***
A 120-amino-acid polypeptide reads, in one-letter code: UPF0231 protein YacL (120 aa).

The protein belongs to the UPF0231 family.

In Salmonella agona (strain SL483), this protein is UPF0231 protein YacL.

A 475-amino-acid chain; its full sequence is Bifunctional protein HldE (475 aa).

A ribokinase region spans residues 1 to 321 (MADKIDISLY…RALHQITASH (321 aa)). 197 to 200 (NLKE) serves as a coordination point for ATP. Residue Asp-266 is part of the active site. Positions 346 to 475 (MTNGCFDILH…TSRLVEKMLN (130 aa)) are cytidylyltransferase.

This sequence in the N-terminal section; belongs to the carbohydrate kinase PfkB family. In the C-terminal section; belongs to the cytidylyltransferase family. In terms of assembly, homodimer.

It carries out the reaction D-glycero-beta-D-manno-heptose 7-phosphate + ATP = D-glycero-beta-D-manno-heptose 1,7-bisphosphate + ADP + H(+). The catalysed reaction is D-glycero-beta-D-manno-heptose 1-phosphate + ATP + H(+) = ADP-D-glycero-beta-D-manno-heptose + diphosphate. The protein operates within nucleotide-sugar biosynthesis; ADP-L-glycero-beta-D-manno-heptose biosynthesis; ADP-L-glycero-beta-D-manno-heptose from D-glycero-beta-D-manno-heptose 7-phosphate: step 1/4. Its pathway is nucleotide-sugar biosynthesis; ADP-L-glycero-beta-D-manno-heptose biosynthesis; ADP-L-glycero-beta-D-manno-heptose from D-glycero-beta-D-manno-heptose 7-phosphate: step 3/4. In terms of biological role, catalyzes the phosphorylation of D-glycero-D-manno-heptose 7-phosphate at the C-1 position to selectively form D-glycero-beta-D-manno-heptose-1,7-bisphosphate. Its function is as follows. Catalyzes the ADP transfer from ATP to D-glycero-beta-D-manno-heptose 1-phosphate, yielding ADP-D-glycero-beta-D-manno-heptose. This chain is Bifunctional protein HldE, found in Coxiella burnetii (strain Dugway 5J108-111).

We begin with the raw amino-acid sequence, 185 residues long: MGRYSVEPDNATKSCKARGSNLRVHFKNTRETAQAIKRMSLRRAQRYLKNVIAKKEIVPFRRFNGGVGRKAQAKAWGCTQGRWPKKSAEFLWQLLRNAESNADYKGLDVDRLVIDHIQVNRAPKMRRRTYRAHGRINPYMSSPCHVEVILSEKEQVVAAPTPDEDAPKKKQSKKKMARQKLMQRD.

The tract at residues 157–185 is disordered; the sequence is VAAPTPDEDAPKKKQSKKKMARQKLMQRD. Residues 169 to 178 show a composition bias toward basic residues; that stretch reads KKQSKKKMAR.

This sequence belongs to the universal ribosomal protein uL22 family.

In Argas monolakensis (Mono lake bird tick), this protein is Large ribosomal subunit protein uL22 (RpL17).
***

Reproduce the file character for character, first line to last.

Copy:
A 120-amino-acid polypeptide reads, in one-letter code: UPF0231 protein YacL (120 aa).

The protein belongs to the UPF0231 family.

In Salmonella agona (strain SL483), this protein is UPF0231 protein YacL.

A 475-amino-acid chain; its full sequence is Bifunctional protein HldE (475 aa).

A ribokinase region spans residues 1 to 321 (MADKIDISLY…RALHQITASH (321 aa)). 197 to 200 (NLKE) serves as a coordination point for ATP. Residue Asp-266 is part of the active site. Positions 346 to 475 (MTNGCFDILH…TSRLVEKMLN (130 aa)) are cytidylyltransferase.

This sequence in the N-terminal section; belongs to the carbohydrate kinase PfkB family. In the C-terminal section; belongs to the cytidylyltransferase family. In terms of assembly, homodimer.

It carries out the reaction D-glycero-beta-D-manno-heptose 7-phosphate + ATP = D-glycero-beta-D-manno-heptose 1,7-bisphosphate + ADP + H(+). The catalysed reaction is D-glycero-beta-D-manno-heptose 1-phosphate + ATP + H(+) = ADP-D-glycero-beta-D-manno-heptose + diphosphate. The protein operates within nucleotide-sugar biosynthesis; ADP-L-glycero-beta-D-manno-heptose biosynthesis; ADP-L-glycero-beta-D-manno-heptose from D-glycero-beta-D-manno-heptose 7-phosphate: step 1/4. Its pathway is nucleotide-sugar biosynthesis; ADP-L-glycero-beta-D-manno-heptose biosynthesis; ADP-L-glycero-beta-D-manno-heptose from D-glycero-beta-D-manno-heptose 7-phosphate: step 3/4. In terms of biological role, catalyzes the phosphorylation of D-glycero-D-manno-heptose 7-phosphate at the C-1 position to selectively form D-glycero-beta-D-manno-heptose-1,7-bisphosphate. Its function is as follows. Catalyzes the ADP transfer from ATP to D-glycero-beta-D-manno-heptose 1-phosphate, yielding ADP-D-glycero-beta-D-manno-heptose. This chain is Bifunctional protein HldE, found in Coxiella burnetii (strain Dugway 5J108-111).

We begin with the raw amino-acid sequence, 185 residues long: MGRYSVEPDNATKSCKARGSNLRVHFKNTRETAQAIKRMSLRRAQRYLKNVIAKKEIVPFRRFNGGVGRKAQAKAWGCTQGRWPKKSAEFLWQLLRNAESNADYKGLDVDRLVIDHIQVNRAPKMRRRTYRAHGRINPYMSSPCHVEVILSEKEQVVAAPTPDEDAPKKKQSKKKMARQKLMQRD.

The tract at residues 157–185 is disordered; the sequence is VAAPTPDEDAPKKKQSKKKMARQKLMQRD. Residues 169 to 178 show a composition bias toward basic residues; that stretch reads KKQSKKKMAR.

This sequence belongs to the universal ribosomal protein uL22 family.

In Argas monolakensis (Mono lake bird tick), this protein is Large ribosomal subunit protein uL22 (RpL17).